One of the oldest rugs in existence, the Pazyryk rug dates back to the third and fourth century BC. The Scythian nobleman's grave containing the Pazyryk rug was discovered by archaeologists in 1949 in Kazakhstan's Bolshoy Ulagan dry valley in the Altai Mountains. Much to the archaeologist’s surprise the old rug had been preserved extremely well almost as if it had been frozen in time by the icy climate of the mountains. The rug boasts a unique ribbon design in the centre with deer and horse-riding warriors etched around as a border. It’s quite fascinating that this style of rugs has withstood the passage of time and can be seen today in the modern world. We have a few of our own floor rugs that follow similar patterns, our Turkish rugs the ‘Classic' and ‘Aleyna’ collections are such examples. Both of these collections have a border with unique designs and artistic detail in the centre.
Where was the Pazyryk Carpet Made?
While it is still unknown who exactly made the oldest rug in the world there are some details in which can help trace its origins. It’s important to note that the Pazyryk Valley was positioned between active trade routes that crossed the ancient world, with China to the east and Central Asia to the south-west. While it is unknown whether the rug was traded, looted or stolen archaeologist’s are adamant that the Pazyryk’s are not the original owners but rather believe it was the Persians or Armenians.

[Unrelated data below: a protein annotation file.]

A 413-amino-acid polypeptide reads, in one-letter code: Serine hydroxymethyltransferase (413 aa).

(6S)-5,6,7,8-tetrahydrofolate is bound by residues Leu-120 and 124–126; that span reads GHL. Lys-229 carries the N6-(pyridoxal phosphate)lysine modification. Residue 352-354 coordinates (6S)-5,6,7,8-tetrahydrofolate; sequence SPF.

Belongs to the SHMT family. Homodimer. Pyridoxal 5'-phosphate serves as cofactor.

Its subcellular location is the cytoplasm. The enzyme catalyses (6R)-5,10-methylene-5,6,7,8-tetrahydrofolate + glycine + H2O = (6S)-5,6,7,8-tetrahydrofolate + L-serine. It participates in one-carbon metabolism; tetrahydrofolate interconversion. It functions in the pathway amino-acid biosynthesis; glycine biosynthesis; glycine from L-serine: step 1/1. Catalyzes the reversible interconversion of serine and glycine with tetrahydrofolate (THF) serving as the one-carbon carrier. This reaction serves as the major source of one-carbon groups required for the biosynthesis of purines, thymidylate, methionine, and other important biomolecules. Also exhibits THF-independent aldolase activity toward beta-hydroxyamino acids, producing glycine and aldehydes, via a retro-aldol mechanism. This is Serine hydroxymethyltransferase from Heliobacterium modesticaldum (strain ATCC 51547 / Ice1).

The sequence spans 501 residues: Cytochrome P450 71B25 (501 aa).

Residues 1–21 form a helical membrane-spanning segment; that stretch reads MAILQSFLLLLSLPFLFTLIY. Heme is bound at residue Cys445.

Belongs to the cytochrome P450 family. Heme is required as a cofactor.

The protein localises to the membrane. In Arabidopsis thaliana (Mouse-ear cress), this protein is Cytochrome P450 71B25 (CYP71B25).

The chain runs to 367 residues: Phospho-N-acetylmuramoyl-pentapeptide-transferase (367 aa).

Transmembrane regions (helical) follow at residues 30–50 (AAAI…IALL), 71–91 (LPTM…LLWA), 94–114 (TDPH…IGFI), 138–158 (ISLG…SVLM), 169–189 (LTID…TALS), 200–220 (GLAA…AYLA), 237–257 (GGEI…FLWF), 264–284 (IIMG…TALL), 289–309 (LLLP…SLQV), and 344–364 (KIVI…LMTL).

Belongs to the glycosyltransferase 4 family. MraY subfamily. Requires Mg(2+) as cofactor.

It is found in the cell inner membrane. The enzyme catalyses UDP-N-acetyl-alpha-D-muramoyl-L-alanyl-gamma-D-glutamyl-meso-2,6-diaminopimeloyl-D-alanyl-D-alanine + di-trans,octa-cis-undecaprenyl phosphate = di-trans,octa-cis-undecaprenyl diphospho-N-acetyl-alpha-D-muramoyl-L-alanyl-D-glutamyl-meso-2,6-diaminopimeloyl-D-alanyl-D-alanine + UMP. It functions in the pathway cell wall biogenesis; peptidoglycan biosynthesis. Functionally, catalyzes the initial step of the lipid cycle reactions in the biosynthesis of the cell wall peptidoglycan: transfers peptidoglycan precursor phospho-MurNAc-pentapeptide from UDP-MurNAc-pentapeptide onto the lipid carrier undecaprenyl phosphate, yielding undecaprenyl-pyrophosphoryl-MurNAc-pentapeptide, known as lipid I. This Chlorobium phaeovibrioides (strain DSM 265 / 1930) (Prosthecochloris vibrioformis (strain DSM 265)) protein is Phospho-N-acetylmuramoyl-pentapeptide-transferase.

To help back up their claims they use specific details within the rug. The horses depicted in the oldest carpet resemble the riders on a frieze in the ancient Persian city of Persepolis and with both nations having a history of rug manufacturing it becomes a little more apparent that the rug most likely did not belong to the Pazyryk’s. Given that the rug's complex and graceful design is more indicative of an established civilisation rather than the nomadic Pazyryks, the chance that it was produced by the Pazyryks is extremely low.
What Materials are Used?
Like many other rugs of its time it is made from 100% wool. The 183x200cm rug has a density of 360,000 gordian knots per square metre which is quite remarkable as it is denser than a lot of the modern rugs today. It’s important to note that quality is determined by knot density rather than thickness. A lot of people confuse this and assume that the thicker a rug the higher quality it is, however this is incorrect and the density of the rug is the determining factor.
How has the Colour Been Preserved so Well?
The bright colours are said to have persisted due to a dying method that involved fermenting wool. The wool must first be spread out for many weeks in direct sunshine before being used as animal bedding in a barn. The ideal circumstances for fermentation were produced by the heat, body fluids, and animal manure. The wool was then coloured and rinsed in a creek with the the carpet's prominent colours being red, yellow, and blue. The vibrant colours were produced using natural dyes derived from cochineal insects, rubia plant roots, soils, and rocks that contain iron oxide.